It came back with a rush: the huge room with its harsh overhead lights, the pathetic pile of dresses and shoes in the center of the floor, the shame of walking naked past this man. I could see my sister's frail form ahead of me, ribs sharp beneath the parchment skin. Betsie, how thin you were! This man had been a guard at Ravensbrück concentration camp, where we were sent.

Now he was in front of me; hand thrust out: "A fine message, fräulein! How good it is to know that, as you say, all our sins are at the bottom of the sea!" And I, who had spoken so glibly of forgiveness, fumbled in my pocketbook rather than take that hand. Of course, he would not remember me–how could he remember one prisoner among those thousands of women?

But I remembered him and the leather crop swinging from his belt. It was the first time since my release that I had been face-to-face with one of my captors, and my blood seemed to freeze.

"You mentioned Ravensbrück in your talk," he was saying. "I was a guard in there." No, he did not remember me. "But since then," he continued, "I have become a Christian. I know that God has forgiven me for the cruel things I did there, but I would also like to hear it from your lips. Fräulein"–again the hand came out–"will you forgive me?"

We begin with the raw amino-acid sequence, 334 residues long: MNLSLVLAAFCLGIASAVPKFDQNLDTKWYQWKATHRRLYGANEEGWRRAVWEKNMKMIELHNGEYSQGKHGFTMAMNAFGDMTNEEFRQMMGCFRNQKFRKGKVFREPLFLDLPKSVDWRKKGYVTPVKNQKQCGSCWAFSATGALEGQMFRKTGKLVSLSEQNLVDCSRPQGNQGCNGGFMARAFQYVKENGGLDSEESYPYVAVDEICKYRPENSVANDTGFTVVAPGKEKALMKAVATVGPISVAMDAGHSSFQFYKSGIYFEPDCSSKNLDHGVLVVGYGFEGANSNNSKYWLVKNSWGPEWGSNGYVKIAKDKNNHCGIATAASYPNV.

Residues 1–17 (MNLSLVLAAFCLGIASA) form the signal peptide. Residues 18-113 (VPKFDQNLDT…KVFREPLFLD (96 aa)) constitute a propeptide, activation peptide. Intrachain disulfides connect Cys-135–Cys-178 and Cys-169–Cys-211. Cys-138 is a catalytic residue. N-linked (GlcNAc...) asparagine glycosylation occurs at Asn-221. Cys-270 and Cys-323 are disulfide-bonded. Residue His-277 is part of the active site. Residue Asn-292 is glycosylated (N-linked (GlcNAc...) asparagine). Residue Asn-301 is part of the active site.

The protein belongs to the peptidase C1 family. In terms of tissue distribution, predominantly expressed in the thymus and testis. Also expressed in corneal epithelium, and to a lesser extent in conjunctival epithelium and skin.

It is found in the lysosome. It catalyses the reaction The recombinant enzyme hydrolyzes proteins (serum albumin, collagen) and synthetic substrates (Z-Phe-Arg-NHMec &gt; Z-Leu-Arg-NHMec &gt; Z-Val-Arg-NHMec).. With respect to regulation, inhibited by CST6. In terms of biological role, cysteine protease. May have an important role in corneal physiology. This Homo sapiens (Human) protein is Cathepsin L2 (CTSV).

And I stood there–I whose sins had every day to be forgiven–and could not. Betsie had died in that place–could he erase her slow, terrible death simply for the asking? And still, I stood there with the coldness clutching my heart. But forgiveness is not an emotion–I knew that, too. Forgiveness is an act of the will, and the will can function regardless of the heart's temperature.

"Jesus, help me!" I prayed silently. "I can lift my hand. I can do that much. You supply the feeling."

And so woodenly, mechanically, I thrust my hand into the one stretched out to me. And as I did, an incredible thing took place. The current started in my shoulder, raced down my arm, and sprang into our joined hands. And then this healing warmth seemed to flood my whole being, bringing tears to my eyes. "I forgive you, brother!" I cried. "With all my heart!"

May Jesus give us the strength to be led by Corrie’s amazing example and live as a forgiven and forgiving people. Amen.